Intellectual property office boasts 7 straight years of high audit scores
MANILA, Philippines — The Philippine Intellectual Property Office (IPOPHL) has taken pride in the Commission on Audit (COA) ‘s high audit scores over the past seven years, saying it is a testament to their commitment to accountability.
In a statement on Thursday, IPOPHL reported that they had received an unqualified opinion on their finances for the fiscal year 2019—the best rating that COA gives to government agencies.
COA performs audits annually to ensure that government agencies and other government-owned and controlled corporations are in order. From this audit report, scores are given to show whether government departments are operating adequately or having financial lapses.
Just a few government departments have earned unqualified opinions, including the Vice-President’s Office, which has obtained all government agencies’ highest audit scores for 2018 and 2019.
“IPOPHL’s continued receipt of COA’s best mark proves our integrity and commitment to uphold transparency and accountability in all our financial activities,” IPOPHL Director General Rowel S. Barba said in a statement.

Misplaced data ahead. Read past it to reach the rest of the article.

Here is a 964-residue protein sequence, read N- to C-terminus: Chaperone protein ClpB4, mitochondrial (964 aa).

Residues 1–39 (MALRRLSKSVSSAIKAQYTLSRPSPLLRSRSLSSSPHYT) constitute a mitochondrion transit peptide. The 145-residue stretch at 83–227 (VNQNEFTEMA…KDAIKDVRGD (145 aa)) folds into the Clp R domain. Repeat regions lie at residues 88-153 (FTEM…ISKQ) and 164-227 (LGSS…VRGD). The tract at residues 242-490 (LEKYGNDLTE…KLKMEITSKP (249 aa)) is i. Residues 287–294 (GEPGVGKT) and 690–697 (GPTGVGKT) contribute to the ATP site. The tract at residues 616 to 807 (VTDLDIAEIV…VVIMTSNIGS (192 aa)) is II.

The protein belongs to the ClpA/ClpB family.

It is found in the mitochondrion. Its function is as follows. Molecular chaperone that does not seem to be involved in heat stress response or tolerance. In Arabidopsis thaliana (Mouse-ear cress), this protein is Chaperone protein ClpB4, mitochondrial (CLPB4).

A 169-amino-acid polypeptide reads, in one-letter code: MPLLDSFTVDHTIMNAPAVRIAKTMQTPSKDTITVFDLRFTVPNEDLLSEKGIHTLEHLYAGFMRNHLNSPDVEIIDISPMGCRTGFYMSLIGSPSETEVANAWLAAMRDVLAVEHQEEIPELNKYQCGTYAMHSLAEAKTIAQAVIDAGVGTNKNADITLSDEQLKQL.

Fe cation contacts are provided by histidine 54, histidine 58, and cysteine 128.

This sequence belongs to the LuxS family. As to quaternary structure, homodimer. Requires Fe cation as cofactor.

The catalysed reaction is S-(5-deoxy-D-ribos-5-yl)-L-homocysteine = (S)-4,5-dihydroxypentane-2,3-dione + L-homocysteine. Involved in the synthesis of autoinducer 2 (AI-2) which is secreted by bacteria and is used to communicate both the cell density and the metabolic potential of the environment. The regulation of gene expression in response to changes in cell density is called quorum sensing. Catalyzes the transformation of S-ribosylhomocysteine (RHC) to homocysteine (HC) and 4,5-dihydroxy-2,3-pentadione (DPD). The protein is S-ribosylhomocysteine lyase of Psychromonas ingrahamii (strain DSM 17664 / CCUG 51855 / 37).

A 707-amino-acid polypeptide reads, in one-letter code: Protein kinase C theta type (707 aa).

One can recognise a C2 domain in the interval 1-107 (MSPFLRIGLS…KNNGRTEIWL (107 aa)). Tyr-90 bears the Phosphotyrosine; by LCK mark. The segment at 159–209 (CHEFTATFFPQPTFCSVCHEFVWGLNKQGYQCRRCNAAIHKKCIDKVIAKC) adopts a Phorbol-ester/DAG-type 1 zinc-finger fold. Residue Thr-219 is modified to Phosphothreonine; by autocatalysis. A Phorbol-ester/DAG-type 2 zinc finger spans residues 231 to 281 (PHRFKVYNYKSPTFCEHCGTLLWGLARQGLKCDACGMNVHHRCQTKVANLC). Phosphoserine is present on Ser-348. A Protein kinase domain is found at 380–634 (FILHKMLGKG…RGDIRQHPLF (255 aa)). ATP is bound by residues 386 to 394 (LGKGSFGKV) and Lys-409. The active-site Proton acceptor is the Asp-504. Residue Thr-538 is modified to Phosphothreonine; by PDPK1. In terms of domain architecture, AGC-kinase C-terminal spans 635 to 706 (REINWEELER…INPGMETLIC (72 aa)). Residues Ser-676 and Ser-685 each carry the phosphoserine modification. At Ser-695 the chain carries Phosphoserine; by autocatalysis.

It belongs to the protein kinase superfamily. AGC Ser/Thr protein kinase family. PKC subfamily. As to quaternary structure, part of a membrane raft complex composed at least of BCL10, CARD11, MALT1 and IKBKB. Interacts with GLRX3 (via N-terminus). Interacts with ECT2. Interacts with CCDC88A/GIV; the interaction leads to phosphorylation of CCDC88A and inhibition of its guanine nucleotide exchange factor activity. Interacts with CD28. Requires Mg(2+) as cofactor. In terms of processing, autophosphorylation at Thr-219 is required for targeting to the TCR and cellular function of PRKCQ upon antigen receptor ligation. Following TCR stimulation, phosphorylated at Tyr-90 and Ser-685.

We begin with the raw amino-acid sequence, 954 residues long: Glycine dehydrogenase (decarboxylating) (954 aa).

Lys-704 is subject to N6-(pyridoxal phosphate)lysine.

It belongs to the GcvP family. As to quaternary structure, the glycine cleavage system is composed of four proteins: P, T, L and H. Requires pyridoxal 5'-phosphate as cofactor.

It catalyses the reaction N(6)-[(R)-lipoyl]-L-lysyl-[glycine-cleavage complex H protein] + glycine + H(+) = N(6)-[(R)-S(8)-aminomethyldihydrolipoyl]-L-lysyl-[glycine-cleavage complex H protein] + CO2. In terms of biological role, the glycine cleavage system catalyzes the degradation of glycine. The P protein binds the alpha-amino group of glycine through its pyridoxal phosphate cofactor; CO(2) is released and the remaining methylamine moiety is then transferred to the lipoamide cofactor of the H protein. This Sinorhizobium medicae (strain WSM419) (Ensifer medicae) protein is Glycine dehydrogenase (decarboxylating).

“It also demonstrates our strategic approach in optimizing public resources while maintaining a healthy financial position,” he added.
IPOPHL is an attached agency of the Department of Trade and Industry, in charge of implementing the government’s policies on intellectual property (IP) — from the protection of IP rights to the patent’s provision to help Filipino inventors.
However, there are still points that COA noted in its IPOPHL audit report, such as the agency’s failure to invest its 2019 budget fully — only using P638.9 million of its P912.1 million funds — for a utilization rate of 70%.
COA said this was due to low expenditure on Maintenance and Other Operating Expenses (MOOE) and Capital Outlay (CO) funds of P151,4 million and P63,72 million, respectively.
The commission also mentioned that some office supplies worth P1.8 million, procured through the Department of Budget and Management’s Procurement Service, were still undelivered as of now.
But such issues were minimal and did not concern possible graft-related incidents.
“It added that its financial position, financial performance, cash flows, changes in net assets or equity, comparison between budget and actual amounts for the year, and notes to financial statements [were following] national accounting standards,” IPOPHL explained.
“The 2019 IA (independent audit) findings mark IPOPHL’s seventh consecutive year of obtaining an ‘unqualified/unmodified opinion’ rating, the best auditing mark which can only be achieved if an entity’s financial statements as a whole are free from ‘material misstatements’ whether due to fraud or error,” it added. [ac]
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